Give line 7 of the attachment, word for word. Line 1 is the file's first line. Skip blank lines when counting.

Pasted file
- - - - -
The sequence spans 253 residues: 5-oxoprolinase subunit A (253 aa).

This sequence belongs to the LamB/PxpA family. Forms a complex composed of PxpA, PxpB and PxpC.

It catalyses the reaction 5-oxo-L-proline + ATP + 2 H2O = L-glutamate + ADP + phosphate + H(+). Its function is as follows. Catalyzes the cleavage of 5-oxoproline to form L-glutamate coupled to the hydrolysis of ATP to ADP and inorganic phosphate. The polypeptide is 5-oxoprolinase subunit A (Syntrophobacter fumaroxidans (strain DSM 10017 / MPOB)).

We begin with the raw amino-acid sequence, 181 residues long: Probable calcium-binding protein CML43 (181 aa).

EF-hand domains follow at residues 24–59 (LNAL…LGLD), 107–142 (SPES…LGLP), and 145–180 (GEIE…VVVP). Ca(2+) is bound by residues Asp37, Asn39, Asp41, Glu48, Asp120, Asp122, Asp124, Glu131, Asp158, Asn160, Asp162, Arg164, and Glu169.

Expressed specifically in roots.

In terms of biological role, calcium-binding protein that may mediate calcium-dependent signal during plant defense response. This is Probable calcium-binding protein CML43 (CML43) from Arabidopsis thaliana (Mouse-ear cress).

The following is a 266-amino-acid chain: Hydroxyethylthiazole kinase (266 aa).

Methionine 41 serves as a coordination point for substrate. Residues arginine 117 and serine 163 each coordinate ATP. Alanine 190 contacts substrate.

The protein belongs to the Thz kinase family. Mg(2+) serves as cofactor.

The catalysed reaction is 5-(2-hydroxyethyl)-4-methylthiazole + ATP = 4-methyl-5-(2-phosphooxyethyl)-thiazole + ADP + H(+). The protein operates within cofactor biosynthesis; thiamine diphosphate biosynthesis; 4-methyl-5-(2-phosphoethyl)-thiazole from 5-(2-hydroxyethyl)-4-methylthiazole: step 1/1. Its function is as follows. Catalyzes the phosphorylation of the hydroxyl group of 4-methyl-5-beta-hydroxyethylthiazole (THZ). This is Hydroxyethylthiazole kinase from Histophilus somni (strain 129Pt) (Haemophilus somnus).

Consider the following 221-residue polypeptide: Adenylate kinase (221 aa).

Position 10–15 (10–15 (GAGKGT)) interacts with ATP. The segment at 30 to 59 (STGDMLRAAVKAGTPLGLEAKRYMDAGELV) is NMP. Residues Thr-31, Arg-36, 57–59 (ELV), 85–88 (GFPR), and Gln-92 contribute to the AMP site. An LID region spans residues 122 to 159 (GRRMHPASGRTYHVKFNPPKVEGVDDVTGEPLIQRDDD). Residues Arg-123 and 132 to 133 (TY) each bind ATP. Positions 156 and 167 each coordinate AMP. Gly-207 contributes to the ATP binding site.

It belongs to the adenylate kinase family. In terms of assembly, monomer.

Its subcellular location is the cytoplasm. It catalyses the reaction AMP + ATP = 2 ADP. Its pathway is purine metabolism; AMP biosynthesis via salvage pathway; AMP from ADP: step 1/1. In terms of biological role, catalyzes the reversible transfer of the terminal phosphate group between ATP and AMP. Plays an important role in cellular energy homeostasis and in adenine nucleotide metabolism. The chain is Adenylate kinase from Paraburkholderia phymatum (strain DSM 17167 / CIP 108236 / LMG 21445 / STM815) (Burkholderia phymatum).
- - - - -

In terms of biological role, calcium-binding protein that may mediate calcium-dependent signal during plant defense response. This is Probable calcium-binding protein CML43 (CML43) from Arabidopsis thaliana (Mouse-ear cress).